Here’s Why The US Dollar Is Peaking

December 10, 2015

This article is part of a regular series of thought leadership pieces from some of the more influential ETF strategists in the money management industry. Today’s article features Tyler Mordy, president and chief investment officer of Toronto-based Forstrong Global.

German philosopher Arthur Schopenhauer once observed that every truth passes through three stages before it is recognized: “In the first it is ridiculed; in the second it is opposed; in the third it is regarded as self-evident.”

Bull markets follow a similar evolution. In the early phase, nonconsensus ideas are swiftly dismissed as fringe-dwelling lunacy. But, slowly over time, roots grow on tiny seeds of skepticism, scale along a trellis of complacency and, finally, bloom into full-scale, radiant bull markets. Suddenly, investors wake up to discover the world has changed.

The Healthy Dollar

Consider the U.S. dollar’s recent path. Those not prone to revisionist history will marvel at the transformation in popular perception.

In the aftermath of the global financial crisis, it was almost universally believed that the largesse of central bank responses (with the Fed as the leading monetary polluter) would create high and sustained inflation, simultaneously hammering the value of the dollar. A persistent flood of ink was spilled warning of the coming “death of the dollar.”

While investors luxuriated in the polemics of many well-known bears, money poured into commodity products (not least, resource-tracking ETFs) and other inflation-fighting assets. Clearly, that was not a winning strategy. Inflation has remained stubbornly low and the dollar has been on an unstoppable seven-year rise.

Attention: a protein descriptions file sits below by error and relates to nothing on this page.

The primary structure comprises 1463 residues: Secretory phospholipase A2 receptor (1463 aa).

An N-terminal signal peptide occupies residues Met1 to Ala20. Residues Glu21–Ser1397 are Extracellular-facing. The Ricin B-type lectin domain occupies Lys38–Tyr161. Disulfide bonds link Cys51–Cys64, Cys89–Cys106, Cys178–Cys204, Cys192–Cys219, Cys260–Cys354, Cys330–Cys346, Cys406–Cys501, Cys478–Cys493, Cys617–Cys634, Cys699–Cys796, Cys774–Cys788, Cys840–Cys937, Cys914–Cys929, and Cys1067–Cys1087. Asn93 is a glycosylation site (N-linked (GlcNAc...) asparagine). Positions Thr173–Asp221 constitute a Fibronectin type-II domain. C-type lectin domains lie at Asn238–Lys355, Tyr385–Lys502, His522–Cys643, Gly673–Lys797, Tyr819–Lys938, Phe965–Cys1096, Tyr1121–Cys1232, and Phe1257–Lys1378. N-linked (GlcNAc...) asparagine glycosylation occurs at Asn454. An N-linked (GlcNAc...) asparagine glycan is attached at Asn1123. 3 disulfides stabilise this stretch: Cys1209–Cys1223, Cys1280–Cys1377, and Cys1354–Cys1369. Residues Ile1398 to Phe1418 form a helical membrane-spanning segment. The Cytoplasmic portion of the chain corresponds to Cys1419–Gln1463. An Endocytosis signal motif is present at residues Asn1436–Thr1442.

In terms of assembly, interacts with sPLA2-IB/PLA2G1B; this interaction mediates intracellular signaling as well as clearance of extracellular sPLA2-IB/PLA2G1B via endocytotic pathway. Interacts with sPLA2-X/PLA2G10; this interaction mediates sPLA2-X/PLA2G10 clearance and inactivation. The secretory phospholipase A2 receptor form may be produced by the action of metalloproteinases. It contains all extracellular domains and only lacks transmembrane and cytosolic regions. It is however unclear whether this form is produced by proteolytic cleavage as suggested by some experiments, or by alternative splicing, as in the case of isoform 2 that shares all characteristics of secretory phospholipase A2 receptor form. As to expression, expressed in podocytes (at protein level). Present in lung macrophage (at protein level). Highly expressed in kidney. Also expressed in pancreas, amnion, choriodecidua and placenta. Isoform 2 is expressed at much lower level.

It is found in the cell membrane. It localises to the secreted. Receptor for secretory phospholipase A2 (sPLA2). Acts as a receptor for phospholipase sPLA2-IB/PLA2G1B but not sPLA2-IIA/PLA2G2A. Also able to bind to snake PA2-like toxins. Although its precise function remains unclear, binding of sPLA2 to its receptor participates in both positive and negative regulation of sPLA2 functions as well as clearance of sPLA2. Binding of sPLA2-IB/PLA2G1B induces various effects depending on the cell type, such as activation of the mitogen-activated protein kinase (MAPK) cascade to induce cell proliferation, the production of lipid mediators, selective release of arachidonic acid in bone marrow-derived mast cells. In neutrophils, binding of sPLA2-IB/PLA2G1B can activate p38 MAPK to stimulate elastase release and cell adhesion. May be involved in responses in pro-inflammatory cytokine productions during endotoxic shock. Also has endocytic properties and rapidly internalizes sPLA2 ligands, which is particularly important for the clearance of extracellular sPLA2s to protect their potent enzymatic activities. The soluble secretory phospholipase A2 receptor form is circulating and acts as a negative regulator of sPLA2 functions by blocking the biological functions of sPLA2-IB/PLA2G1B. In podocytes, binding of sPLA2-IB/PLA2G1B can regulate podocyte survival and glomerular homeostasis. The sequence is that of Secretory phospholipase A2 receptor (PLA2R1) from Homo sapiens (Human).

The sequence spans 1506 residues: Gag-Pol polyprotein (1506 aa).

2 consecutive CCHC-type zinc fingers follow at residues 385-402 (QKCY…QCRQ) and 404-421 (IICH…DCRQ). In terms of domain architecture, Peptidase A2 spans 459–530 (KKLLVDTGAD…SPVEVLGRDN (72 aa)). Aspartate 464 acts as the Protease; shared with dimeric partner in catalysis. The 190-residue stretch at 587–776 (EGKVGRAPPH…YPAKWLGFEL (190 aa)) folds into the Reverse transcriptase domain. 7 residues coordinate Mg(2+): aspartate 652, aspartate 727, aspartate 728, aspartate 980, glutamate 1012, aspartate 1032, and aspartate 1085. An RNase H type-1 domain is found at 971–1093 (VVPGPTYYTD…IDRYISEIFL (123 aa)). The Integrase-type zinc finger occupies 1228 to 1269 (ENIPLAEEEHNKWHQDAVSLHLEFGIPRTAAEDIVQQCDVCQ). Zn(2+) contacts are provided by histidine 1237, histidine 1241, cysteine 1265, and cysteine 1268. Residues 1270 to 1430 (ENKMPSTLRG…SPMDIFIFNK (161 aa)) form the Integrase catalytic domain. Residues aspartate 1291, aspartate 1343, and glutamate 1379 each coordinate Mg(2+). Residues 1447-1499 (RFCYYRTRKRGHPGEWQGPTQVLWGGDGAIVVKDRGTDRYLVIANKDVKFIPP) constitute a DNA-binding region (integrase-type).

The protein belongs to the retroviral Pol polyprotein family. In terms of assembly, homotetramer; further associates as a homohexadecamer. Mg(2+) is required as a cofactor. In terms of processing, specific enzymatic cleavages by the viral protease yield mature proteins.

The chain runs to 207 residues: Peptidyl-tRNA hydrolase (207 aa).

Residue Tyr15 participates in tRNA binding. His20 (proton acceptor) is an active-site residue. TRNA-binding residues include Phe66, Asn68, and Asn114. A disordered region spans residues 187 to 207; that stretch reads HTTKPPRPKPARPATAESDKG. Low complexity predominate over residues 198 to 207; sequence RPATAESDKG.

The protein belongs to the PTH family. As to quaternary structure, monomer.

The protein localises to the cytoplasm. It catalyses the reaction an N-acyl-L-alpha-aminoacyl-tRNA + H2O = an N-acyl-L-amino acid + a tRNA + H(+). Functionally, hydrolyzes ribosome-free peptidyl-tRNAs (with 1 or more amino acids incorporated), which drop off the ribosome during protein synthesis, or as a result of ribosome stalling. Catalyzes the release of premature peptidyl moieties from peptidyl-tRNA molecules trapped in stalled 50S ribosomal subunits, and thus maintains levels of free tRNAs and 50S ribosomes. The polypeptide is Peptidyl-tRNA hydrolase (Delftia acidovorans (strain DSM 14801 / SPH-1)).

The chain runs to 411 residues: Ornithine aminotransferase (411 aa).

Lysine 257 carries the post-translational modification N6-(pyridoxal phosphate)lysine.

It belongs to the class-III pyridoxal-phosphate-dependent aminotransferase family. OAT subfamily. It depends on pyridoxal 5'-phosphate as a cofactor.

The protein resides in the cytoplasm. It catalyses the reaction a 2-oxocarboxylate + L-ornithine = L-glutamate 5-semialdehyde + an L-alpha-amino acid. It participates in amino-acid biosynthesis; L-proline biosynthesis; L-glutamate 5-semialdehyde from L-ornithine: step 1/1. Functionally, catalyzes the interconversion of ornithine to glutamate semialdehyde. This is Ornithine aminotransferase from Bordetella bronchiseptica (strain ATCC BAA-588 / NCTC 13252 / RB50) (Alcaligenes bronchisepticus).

The Dollar’s ‘Self-Evident’ Stage

But all of that is history. Now, perceptions of the U.S. dollar are firmly in Schopenhauer’s third, “self-evident” stage. Being long dollars has become an extremely comfortable consensus.

We, too, have been in this cozy camp. Since 2008, we have argued that post-financial crisis periods typically produce a chronically strong senior currency (in today’s world, the U.S. remains the monetary hegemon). Investors, still carrying crisis-made scar tissue, tend to cling close to shore.

Endless financial crisis fears prevail. And each time volatility erupts, capital quickly flows back to the perceived safety of the U.S., creating a persistently conservative posturing.

An Aging 7-Year Bull Market

Where to next? This is where financial markets depart from Schopenhauerian theory. Truths are universal and, importantly, durable. Their permanency doesn’t fade. Conversely, financial markets—much to the chagrin of those still carrying the torch for the efficient market hypothesis—are driven by ephemeral opinions.

“True” financial value is itself a suspect notion. What’s right in one regime will be wrong in the next.

Looking ahead, it is the consensus view that the U.S. Fed will finally hike rates in December. It is also consensus that the chief beneficiary of the long-awaited liftoff will be the U.S. dollar. What is not obvious is if the consensus is right about all of this.

We recently wrote about factors driving currency returns. A critical component of successful analysis involves investor sentiment. Anytime a strongly unified consensus surfaces, investors should take notice, as there may be an opportunity to position differently and outperform.

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